Friday, February 19, 2016

Workout of the Day

Clean & Jerk Triples
7 sets of 3 reps w/ a short reset between reps
Start light and work up in even increments
25 min to a heavy set of 3

Receiving the Bar!

Below are some excerpts from an article by Greg Everett of Catalyst Athletics about receiving the bar in the clean. Original article is here.

Improving the Clean Through a Better Turnover

An idea I commonly talk about with my lifters is attempting to make the clean resemble the front squat as much as possible… So to make cleans more successful, we’re trying to optimize balance and stability, position the barbell as well as possible in the rack, and ensure enough of an eccentric movement to create tension and a stretch reflex to aid in the recovery. 

In order to take advantage of these elements of the front squat during the clean, the turnover needs to keep the bar and body in immediate proximity to each other, bring the bar and shoulders together smoothly and precisely, and occur in as high of a squat position as possible.

Proximity of the bar and body during the turnover is maintained by moving the arms properly. This not only keeps the bar moving in the desired path, but also keeps the body close to the bar. The elbows should have been turned out from the start of the lift and kept in that orientation so that when the pull under the bar is performed, the bending elbows move out and up rather than back. The elbows moving back prematurely encourages the bar to move forward away from the body.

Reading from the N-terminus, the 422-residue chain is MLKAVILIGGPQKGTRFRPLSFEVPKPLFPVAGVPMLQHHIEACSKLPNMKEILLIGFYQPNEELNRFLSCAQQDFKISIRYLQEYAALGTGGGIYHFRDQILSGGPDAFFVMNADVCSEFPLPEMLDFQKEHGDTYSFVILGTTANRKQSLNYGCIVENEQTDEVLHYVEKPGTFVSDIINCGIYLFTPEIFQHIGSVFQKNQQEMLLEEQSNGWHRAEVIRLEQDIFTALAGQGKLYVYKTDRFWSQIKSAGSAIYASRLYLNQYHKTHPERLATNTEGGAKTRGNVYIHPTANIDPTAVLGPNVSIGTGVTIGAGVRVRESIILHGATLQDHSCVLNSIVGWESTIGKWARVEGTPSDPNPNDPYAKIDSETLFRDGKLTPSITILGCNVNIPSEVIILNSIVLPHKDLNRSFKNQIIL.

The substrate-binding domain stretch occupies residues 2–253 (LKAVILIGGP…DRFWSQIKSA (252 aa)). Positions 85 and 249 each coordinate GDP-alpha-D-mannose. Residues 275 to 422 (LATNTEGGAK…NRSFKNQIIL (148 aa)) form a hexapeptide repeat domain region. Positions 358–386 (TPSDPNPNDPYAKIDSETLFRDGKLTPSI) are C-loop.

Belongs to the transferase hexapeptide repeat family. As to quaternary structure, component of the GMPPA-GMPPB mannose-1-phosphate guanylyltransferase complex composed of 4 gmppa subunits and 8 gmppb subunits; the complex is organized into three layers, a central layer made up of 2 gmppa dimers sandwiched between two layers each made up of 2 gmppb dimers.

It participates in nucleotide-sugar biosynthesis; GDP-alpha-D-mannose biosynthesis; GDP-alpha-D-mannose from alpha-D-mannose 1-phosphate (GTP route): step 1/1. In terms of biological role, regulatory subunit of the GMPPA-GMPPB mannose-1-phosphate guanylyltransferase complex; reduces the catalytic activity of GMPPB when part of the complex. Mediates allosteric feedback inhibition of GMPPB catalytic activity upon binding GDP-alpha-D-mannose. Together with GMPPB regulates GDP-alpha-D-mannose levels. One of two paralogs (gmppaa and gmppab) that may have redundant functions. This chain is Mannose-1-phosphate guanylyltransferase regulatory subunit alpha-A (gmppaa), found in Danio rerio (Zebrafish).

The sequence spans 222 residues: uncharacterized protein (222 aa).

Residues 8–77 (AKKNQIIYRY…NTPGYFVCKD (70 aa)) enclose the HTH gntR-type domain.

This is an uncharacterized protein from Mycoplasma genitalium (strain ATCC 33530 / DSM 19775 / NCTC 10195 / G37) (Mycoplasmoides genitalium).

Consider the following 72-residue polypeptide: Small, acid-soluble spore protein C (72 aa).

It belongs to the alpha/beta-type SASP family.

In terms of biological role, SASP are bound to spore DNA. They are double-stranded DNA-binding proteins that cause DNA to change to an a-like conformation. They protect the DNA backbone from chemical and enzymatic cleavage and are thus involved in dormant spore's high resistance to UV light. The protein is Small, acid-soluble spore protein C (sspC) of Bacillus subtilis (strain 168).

This movement of the arms in the initial stage of the pull under is also critical for the precision and timing of the delivery of the bar into the rack position. The actual turnover of the elbows is not a strong movement, much like in the snatch; if the body has not been accelerated downward adequately, the turning over of the elbows will not be sufficient to bring the bar and body together properly or allow the elbows to complete their spin around the bar quickly enough (or at all). This is a violent, aggressive pull against the bar to set up the turnover of the elbows, which is really just a follow-through.

This movement can be thought of as positioning the barbell near the shoulders (and the shoulders near the barbell) to establish it as an axis around which the elbows can pivot quickly. This spin of the elbows around the bar is difficult, slow and occasionally impossible if the bar and body are still in the middle of the process of moving into this position.

As a part of the movement of the elbows around the bar as the bar and shoulders come together, the shoulder blades should be retracted as the elbows come back and around, in effect rowing the bar in toward the body. This will further ensure that the bar is delivered securely into the rack position rather than winding up too far forward, or similarly problematic, forcing the lifter to lean the chest forward to reach for the bar.

Generally lifters should end up in the rack position without a full grip around the bar; that is, the bar will be resting securely on the shoulders and the hands will be at least partially open with the fingers under the bar…

As a final part of the turnover, the shoulders should be pushed up into the bar to ensure the connection is made smoothly and that the bar is not allowed to simply drop onto the shoulders….

Lastly, the turnover should always be completed as soon as possible; that is, the lifter should attempt to secure the bar in the rack position in as high of a squat position as possible….

 

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